Clinical Forum: Literacy Issues in Multicultural Populations  |   January 2003
Home Literacy Experiences and Their Relationship to Bilingual Preschoolers' Developing English Literacy Abilities
Author Notes
Development / Special Populations / Cultural & Linguistic Diversity / Normal Language Processing / Clinical Forum
Clinical Forum: Literacy Issues in Multicultural Populations   |   January 2003
Home Literacy Experiences and Their Relationship to Bilingual Preschoolers' Developing English Literacy Abilities
Language, Speech, and Hearing Services in Schools January 2003, Vol.34, 20-30. doi:10.1044/0161-1461(2003/003)
History: Accepted 05 Nov 2002 , Received 28 Jul 2002
Language, Speech, and Hearing Services in Schools January 2003, Vol.34, 20-30. doi:10.1044/0161-1461(2003/003)
History: Accepted 05 Nov 2002 , Received 28 Jul 2002

Purpose: This study investigated the relationship between home literacy experiences and bilingual preschoolers' early literacy outcomes.

Method: Forty-three Puerto Rican mother-child dyads recruited from Head Start programs in central Pennsylvania participated in this study of home literacy experiences and emerging English literacy abilities. The dyads were grouped according to whether the children had learned Spanish and English from birth (simultaneously; n=28) or Spanish from birth and English in Head Start (sequentially; n=15). Mothers of simultaneous and sequential learners were compared on the value they placed on literacy, press for achievement, the number of reading materials that were available in the home, and how often they read to their child. The children were compared on their scores on the Test of Early Reading Ability-2 (Reid, Hresko, & Hammill, 1991), which was given during the first and second years of their Head Start program.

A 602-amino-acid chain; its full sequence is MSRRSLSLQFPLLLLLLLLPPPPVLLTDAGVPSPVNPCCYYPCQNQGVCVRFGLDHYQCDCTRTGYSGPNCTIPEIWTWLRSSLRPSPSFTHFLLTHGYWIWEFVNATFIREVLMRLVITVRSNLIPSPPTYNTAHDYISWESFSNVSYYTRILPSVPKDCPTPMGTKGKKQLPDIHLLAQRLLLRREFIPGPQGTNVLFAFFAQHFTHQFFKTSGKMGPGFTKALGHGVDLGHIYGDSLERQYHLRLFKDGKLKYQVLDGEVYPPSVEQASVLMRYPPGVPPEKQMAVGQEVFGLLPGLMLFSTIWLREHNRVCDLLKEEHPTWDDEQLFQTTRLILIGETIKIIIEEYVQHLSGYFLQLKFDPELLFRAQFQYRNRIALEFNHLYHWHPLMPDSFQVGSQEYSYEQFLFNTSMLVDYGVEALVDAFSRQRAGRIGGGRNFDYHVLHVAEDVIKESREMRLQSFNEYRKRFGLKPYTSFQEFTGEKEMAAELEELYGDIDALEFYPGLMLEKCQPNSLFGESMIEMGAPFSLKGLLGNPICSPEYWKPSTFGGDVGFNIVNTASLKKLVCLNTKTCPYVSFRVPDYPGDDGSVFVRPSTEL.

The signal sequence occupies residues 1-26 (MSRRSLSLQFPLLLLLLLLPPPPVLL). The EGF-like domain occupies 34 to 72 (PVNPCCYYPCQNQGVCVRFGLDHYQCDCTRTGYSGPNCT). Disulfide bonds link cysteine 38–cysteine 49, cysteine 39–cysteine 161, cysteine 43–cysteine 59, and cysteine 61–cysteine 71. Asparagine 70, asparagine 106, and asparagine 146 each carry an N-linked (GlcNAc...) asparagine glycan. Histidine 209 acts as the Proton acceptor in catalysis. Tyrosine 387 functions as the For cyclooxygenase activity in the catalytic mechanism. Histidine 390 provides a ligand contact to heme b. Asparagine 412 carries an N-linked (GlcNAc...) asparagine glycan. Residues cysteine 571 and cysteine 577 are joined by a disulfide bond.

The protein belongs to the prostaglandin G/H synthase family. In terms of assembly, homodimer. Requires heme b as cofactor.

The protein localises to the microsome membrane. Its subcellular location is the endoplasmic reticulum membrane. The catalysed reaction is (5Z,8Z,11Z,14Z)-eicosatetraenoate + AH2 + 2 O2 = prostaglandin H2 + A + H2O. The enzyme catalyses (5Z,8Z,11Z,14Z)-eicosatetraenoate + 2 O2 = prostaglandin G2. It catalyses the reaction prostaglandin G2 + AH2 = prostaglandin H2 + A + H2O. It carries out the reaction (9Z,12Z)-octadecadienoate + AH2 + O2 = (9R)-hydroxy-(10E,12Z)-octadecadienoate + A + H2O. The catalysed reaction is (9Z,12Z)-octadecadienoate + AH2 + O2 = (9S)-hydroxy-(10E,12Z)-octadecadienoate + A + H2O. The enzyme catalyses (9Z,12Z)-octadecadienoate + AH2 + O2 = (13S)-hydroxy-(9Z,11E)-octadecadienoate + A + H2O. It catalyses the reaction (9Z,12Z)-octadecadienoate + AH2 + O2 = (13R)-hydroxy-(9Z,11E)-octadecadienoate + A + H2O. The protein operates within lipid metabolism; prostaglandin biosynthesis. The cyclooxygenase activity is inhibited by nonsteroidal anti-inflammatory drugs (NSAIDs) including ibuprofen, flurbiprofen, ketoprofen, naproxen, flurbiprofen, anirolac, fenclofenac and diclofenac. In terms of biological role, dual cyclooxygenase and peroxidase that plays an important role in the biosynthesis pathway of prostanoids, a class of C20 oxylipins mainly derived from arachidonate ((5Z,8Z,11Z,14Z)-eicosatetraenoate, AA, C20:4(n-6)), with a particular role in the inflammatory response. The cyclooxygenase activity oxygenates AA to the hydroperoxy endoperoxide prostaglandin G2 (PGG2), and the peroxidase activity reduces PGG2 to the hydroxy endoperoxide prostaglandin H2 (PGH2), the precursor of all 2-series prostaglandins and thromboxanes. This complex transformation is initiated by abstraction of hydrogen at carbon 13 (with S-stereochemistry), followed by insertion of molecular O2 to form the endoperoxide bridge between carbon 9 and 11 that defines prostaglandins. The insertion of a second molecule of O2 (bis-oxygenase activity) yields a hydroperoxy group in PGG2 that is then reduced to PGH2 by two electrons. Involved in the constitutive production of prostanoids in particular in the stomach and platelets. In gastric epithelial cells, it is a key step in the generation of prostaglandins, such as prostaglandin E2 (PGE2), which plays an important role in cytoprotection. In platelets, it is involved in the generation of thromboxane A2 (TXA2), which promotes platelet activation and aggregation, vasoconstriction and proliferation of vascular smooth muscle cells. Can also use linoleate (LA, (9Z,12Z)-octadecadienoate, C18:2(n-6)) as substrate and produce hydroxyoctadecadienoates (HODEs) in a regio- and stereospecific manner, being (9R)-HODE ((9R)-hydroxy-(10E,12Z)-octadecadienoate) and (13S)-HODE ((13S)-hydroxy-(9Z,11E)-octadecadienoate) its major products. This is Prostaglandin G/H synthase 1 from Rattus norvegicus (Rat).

Results: Mothers of simultaneous and sequential learners differed with regard to mothers' press for achievement. No differences were found between the two groups with respect to the other measures. When the early literacy abilities of the two groups of children were assessed, all learners had comparable mean emergent reading scores. The mean literacy scores of the entire group of children were significantly lower at Year 2 as compared to Year 1.

Clinical Implications: Although the children experienced literacy activities at home and in Head Start, it appears that children's literacy development would benefit from increased exposure to literacy materials and literacy events during the preschool years.

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